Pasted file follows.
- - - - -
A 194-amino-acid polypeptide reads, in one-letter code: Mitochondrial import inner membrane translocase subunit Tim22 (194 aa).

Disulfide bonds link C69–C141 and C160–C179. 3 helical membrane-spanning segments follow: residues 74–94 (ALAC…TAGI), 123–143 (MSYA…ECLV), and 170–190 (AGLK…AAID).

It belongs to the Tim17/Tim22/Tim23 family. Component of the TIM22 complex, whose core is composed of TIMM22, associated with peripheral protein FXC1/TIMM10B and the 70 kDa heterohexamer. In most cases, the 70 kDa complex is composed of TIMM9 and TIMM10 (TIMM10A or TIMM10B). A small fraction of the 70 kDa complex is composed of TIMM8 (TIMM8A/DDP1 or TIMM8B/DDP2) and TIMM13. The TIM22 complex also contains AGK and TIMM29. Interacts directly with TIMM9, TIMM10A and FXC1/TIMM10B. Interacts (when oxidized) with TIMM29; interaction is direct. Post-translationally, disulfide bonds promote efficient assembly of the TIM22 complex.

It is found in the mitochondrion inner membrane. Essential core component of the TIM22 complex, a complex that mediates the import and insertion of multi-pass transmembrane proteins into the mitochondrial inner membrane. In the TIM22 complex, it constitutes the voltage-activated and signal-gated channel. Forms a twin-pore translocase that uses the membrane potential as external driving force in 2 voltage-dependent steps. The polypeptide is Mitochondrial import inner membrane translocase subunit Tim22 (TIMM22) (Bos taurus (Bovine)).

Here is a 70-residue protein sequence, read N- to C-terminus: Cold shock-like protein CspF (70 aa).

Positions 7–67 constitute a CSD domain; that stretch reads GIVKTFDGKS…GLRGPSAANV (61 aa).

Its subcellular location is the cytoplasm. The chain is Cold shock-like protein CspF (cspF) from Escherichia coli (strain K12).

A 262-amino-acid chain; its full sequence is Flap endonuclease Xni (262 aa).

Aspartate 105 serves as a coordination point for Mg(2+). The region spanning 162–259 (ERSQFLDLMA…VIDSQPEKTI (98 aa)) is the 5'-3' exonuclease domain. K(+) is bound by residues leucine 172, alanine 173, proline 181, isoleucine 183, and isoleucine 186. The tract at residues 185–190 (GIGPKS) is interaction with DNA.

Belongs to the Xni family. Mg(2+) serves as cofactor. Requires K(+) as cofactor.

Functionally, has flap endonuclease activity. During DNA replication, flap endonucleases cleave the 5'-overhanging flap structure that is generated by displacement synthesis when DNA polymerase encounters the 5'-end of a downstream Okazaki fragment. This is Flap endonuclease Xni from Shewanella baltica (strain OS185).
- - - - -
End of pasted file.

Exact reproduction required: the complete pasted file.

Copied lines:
A 194-amino-acid polypeptide reads, in one-letter code: Mitochondrial import inner membrane translocase subunit Tim22 (194 aa).

Disulfide bonds link C69–C141 and C160–C179. 3 helical membrane-spanning segments follow: residues 74–94 (ALAC…TAGI), 123–143 (MSYA…ECLV), and 170–190 (AGLK…AAID).

It belongs to the Tim17/Tim22/Tim23 family. Component of the TIM22 complex, whose core is composed of TIMM22, associated with peripheral protein FXC1/TIMM10B and the 70 kDa heterohexamer. In most cases, the 70 kDa complex is composed of TIMM9 and TIMM10 (TIMM10A or TIMM10B). A small fraction of the 70 kDa complex is composed of TIMM8 (TIMM8A/DDP1 or TIMM8B/DDP2) and TIMM13. The TIM22 complex also contains AGK and TIMM29. Interacts directly with TIMM9, TIMM10A and FXC1/TIMM10B. Interacts (when oxidized) with TIMM29; interaction is direct. Post-translationally, disulfide bonds promote efficient assembly of the TIM22 complex.

It is found in the mitochondrion inner membrane. Essential core component of the TIM22 complex, a complex that mediates the import and insertion of multi-pass transmembrane proteins into the mitochondrial inner membrane. In the TIM22 complex, it constitutes the voltage-activated and signal-gated channel. Forms a twin-pore translocase that uses the membrane potential as external driving force in 2 voltage-dependent steps. The polypeptide is Mitochondrial import inner membrane translocase subunit Tim22 (TIMM22) (Bos taurus (Bovine)).

Here is a 70-residue protein sequence, read N- to C-terminus: Cold shock-like protein CspF (70 aa).

Positions 7–67 constitute a CSD domain; that stretch reads GIVKTFDGKS…GLRGPSAANV (61 aa).

Its subcellular location is the cytoplasm. The chain is Cold shock-like protein CspF (cspF) from Escherichia coli (strain K12).

A 262-amino-acid chain; its full sequence is Flap endonuclease Xni (262 aa).

Aspartate 105 serves as a coordination point for Mg(2+). The region spanning 162–259 (ERSQFLDLMA…VIDSQPEKTI (98 aa)) is the 5'-3' exonuclease domain. K(+) is bound by residues leucine 172, alanine 173, proline 181, isoleucine 183, and isoleucine 186. The tract at residues 185–190 (GIGPKS) is interaction with DNA.

Belongs to the Xni family. Mg(2+) serves as cofactor. Requires K(+) as cofactor.

Functionally, has flap endonuclease activity. During DNA replication, flap endonucleases cleave the 5'-overhanging flap structure that is generated by displacement synthesis when DNA polymerase encounters the 5'-end of a downstream Okazaki fragment. This is Flap endonuclease Xni from Shewanella baltica (strain OS185).